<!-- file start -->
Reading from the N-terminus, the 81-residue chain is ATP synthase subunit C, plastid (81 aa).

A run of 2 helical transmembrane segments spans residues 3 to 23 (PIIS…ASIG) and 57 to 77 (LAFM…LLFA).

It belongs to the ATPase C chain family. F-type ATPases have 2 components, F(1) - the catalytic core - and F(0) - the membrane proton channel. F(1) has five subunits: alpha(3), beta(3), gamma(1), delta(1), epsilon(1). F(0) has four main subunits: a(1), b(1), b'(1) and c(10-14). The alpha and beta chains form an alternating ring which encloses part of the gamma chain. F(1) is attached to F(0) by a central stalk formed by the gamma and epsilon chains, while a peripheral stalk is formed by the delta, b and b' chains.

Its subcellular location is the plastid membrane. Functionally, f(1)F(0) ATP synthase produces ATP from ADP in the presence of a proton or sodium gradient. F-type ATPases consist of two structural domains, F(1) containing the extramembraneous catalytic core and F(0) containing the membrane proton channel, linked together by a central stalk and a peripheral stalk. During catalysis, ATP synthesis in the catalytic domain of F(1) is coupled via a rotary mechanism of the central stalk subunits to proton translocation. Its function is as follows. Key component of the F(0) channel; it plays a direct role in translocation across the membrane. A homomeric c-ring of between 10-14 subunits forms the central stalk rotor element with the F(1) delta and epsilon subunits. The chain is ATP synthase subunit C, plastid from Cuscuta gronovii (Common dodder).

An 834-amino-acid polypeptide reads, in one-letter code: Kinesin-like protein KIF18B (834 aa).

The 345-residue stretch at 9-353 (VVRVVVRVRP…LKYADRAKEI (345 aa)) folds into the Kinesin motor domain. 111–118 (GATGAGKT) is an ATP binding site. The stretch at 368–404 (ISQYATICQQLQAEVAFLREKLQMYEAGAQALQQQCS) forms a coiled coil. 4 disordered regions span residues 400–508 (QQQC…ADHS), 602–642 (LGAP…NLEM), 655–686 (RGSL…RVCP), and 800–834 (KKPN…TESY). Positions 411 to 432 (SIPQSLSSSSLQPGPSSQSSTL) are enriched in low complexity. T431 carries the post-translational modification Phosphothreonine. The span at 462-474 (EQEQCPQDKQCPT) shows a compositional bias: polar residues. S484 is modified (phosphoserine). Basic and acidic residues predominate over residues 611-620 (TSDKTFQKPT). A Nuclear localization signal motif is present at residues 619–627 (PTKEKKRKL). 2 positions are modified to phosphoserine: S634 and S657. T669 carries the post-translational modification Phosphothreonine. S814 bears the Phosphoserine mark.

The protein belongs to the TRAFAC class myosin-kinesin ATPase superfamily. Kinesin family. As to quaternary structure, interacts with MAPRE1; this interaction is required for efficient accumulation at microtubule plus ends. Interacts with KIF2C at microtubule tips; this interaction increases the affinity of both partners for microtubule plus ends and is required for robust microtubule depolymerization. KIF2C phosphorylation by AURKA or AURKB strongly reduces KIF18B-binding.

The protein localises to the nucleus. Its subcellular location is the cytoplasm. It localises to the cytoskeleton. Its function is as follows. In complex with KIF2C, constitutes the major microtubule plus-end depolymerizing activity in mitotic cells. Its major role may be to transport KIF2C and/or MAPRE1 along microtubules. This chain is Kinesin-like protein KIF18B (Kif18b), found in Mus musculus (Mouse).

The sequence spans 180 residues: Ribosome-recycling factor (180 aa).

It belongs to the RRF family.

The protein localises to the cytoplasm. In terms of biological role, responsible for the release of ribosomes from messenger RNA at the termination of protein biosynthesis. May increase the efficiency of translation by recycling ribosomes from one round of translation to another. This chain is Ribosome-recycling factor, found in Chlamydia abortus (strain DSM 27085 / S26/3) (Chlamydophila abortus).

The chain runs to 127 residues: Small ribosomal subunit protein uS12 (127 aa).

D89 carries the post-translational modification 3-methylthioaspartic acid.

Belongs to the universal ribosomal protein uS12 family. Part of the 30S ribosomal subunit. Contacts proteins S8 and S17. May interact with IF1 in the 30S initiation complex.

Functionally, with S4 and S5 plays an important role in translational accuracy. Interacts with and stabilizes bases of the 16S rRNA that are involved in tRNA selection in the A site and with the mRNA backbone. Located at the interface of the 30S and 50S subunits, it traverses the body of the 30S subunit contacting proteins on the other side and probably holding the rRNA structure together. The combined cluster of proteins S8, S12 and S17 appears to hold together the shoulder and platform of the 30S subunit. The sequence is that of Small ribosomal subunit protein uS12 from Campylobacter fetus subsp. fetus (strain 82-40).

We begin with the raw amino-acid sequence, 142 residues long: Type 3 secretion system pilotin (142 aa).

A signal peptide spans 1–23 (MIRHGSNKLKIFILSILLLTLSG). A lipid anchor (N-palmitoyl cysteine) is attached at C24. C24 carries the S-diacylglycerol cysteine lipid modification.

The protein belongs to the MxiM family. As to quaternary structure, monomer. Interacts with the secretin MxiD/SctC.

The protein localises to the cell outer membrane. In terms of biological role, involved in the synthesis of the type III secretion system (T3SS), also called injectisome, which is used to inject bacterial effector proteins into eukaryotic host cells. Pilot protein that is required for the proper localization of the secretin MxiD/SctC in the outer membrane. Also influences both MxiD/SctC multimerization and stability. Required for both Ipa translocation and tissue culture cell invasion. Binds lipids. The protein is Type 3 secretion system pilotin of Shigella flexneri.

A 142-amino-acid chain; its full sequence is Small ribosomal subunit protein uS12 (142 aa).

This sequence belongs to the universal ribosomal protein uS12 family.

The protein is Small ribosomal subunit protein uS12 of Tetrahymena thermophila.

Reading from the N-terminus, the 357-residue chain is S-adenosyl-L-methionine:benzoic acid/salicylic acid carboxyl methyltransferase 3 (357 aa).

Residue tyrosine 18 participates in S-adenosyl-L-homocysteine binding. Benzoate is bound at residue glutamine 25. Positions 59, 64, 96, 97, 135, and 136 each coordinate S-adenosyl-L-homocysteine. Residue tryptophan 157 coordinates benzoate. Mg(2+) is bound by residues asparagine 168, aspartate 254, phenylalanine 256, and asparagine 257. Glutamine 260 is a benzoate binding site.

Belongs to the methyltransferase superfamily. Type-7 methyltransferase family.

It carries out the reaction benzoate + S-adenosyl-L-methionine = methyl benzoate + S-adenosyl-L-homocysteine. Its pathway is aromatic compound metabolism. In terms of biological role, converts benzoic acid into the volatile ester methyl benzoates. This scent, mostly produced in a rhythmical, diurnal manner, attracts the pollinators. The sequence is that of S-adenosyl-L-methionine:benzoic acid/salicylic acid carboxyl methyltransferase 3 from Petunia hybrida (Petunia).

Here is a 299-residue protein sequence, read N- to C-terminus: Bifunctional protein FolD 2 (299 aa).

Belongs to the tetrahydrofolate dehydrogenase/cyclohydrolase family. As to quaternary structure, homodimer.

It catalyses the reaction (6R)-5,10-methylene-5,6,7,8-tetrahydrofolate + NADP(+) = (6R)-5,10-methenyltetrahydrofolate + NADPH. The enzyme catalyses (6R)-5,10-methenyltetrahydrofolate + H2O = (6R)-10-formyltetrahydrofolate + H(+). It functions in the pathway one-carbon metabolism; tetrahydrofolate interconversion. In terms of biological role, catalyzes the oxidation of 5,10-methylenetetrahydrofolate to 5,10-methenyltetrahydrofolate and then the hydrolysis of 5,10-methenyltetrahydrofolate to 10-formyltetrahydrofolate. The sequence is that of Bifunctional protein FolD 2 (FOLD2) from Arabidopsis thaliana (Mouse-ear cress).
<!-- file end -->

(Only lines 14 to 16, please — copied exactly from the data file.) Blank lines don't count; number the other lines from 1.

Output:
Belongs to the universal ribosomal protein uS12 family. Part of the 30S ribosomal subunit. Contacts proteins S8 and S17. May interact with IF1 in the 30S initiation complex.

Functionally, with S4 and S5 plays an important role in translational accuracy. Interacts with and stabilizes bases of the 16S rRNA that are involved in tRNA selection in the A site and with the mRNA backbone. Located at the interface of the 30S and 50S subunits, it traverses the body of the 30S subunit contacting proteins on the other side and probably holding the rRNA structure together. The combined cluster of proteins S8, S12 and S17 appears to hold together the shoulder and platform of the 30S subunit. The sequence is that of Small ribosomal subunit protein uS12 from Campylobacter fetus subsp. fetus (strain 82-40).

We begin with the raw amino-acid sequence, 142 residues long: Type 3 secretion system pilotin (142 aa).